|"I better switch that monitor off before she sees what I was looking at!|
The good versus evil paradigm of every successful superhero film works because people want to put themselves in the shoes of the "good guy" and imagine themselves defeating the annoying "bad guys" who are always around in real life. When you fog up the whole question with abstract philosophical points about "what does it mean to be a villain, can the dialectic continue without an opposing value" and tripe like that, people lose patience. Philosophy class is one thing, a good swinging superhero is something completely different.
|"Here I come, to save the day"|
The film certainly is enjoyable if you want to settle in and watch the puerile plot twists. The 3-D images have a stark clarity that makes the characters stand out. Advances in the art leave old-school techniques in the dust unless you are looking for a distinctive style and a point of view - both of which "Megamind" lacks because it doesn't aim for them. If you are a true fan of animation and compare, say, "Sleeping Beauty" to "Megamind," you will be awed by the flash and sizzle of the images in "Megamind" - and probably wind up watching "Beauty" first because of its human artistry and the soul that breathes in every frame. Computers are wonderful at making images appear startling to the eye, but the mind hungers for a unique and slanted perspective on the world, not a neutral computer recreation.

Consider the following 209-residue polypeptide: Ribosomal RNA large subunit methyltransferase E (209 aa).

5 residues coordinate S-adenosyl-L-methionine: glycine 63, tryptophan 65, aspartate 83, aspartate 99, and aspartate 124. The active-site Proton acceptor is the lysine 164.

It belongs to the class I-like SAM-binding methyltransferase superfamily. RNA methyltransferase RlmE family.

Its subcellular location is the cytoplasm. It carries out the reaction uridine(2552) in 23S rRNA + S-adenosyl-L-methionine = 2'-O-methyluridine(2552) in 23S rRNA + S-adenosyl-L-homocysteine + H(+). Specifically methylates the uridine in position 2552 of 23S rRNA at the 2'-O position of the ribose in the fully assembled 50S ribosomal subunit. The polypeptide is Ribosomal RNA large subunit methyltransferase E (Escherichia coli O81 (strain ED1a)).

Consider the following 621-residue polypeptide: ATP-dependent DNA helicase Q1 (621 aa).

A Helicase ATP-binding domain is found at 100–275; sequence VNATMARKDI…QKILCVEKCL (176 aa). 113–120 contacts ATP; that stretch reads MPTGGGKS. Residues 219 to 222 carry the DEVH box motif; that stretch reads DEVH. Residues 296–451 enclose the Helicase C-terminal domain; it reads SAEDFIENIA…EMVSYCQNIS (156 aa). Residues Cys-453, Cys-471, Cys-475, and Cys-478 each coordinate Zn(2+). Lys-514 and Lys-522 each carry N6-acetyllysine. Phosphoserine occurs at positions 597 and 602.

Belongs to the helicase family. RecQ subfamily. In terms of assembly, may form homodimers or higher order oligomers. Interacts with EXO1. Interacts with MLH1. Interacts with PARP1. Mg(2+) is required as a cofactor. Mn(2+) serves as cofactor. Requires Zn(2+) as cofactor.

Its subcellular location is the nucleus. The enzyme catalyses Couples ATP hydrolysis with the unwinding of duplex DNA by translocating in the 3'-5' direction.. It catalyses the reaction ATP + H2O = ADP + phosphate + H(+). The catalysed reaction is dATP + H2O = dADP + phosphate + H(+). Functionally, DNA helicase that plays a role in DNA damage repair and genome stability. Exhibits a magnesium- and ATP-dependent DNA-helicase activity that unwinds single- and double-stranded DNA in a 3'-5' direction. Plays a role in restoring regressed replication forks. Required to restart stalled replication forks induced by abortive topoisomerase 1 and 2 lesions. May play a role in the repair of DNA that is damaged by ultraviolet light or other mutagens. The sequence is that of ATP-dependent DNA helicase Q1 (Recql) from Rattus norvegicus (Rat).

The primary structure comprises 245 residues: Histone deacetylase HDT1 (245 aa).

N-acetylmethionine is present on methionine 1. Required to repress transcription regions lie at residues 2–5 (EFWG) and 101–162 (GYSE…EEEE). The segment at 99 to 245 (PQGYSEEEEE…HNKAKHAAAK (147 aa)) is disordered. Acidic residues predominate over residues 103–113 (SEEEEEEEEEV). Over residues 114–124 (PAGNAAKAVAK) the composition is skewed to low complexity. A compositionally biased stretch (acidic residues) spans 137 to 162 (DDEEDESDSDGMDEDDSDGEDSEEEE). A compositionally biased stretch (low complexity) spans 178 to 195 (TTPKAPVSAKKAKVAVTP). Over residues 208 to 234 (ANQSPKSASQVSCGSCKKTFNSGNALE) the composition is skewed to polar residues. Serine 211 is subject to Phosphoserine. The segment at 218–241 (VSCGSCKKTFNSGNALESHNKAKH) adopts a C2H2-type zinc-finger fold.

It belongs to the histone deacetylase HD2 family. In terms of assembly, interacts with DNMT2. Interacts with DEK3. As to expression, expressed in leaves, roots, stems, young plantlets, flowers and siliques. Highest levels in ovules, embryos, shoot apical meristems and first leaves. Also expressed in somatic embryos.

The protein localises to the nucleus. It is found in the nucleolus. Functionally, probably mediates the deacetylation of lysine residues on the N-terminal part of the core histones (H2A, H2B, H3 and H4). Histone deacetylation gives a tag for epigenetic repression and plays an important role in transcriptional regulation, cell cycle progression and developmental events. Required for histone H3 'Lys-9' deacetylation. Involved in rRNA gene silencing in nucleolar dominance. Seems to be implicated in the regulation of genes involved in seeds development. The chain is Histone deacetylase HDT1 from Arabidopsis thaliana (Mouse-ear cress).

|The three principals|
The voice cast couldn't be better. Will Ferrell is brilliant as always, playing his usual flawed-but-lovable good guy who is only imperfect because that is how he was made. His character is as three-dimensional as the animation, and you grow to care for him as your pity for his predicament grows. Brad Pitt is fine also, though he has a much smaller role that does not have enough time to grow on us. Tina Fey plays Tina Fey, with the knowing attitude and the raw intelligence which she goes to great pains to pretend to hide but purposefully doesn't, which only emphasizes it all the more in a very clever back-handed fashion. David Cross plays the usual smarter-than-his-boss sidekick that is a staple of animated films going at least back to Napoleon and Lafayette in "The Aristocats" and King John and Sir Hiss in "Robin Hood." The music by old pro Hans Zimmer and Lorne Balfe is competent, but nothing you likely will be whistling on the way home.
|"Oh, so you like music, how interesting"|
Will this pass the time, make you laugh, reach into your heart at times and tug at it whenever Will Farrell becomes frustrated with the conundrums of a superhero's life? Sure, "Megamind" is funny and sharp and clever and well-executed. However, it remains a one-joke premise about a bad guy being pointless without a good guy and vice versa, so your mind may wander after a while. Oh, and make sure you see it in 3D, the film really requires it for the full experience.
Below is the official trailer: